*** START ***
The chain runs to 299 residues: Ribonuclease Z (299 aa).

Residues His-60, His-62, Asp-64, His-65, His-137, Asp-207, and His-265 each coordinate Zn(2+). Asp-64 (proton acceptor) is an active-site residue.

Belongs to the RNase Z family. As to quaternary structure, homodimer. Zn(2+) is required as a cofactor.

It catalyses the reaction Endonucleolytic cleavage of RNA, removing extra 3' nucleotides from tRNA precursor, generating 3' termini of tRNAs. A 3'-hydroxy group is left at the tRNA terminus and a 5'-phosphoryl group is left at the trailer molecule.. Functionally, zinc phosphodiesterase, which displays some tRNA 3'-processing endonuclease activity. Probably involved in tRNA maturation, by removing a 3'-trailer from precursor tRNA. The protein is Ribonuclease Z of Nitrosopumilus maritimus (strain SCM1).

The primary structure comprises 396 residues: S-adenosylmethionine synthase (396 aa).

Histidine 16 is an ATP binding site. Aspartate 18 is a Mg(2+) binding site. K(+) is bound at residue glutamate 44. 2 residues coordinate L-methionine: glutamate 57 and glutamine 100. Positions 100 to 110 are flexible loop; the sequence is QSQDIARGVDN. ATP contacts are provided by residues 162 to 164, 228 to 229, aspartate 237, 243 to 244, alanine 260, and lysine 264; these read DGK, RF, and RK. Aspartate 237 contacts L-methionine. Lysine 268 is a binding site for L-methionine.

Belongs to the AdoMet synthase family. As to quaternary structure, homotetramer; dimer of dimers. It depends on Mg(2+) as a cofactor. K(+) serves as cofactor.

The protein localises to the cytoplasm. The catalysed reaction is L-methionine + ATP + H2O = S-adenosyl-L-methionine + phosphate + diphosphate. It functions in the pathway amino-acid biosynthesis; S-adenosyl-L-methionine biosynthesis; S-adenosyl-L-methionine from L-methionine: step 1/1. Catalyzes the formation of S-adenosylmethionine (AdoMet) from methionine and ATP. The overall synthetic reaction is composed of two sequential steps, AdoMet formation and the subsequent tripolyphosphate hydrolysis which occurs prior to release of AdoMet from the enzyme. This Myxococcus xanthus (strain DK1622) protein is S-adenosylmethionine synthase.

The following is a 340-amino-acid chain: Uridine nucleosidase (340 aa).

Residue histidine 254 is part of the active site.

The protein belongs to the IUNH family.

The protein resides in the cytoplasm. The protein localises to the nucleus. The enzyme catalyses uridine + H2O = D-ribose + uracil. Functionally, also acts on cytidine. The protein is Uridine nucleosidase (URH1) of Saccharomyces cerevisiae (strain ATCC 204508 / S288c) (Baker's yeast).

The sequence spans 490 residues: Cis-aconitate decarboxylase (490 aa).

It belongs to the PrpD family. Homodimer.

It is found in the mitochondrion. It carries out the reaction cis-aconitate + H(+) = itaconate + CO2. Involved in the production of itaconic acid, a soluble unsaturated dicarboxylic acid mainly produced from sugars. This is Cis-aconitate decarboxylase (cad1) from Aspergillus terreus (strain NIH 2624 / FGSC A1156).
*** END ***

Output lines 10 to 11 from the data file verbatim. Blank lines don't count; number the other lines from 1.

Residue histidine 254 is part of the active site.

The protein belongs to the IUNH family.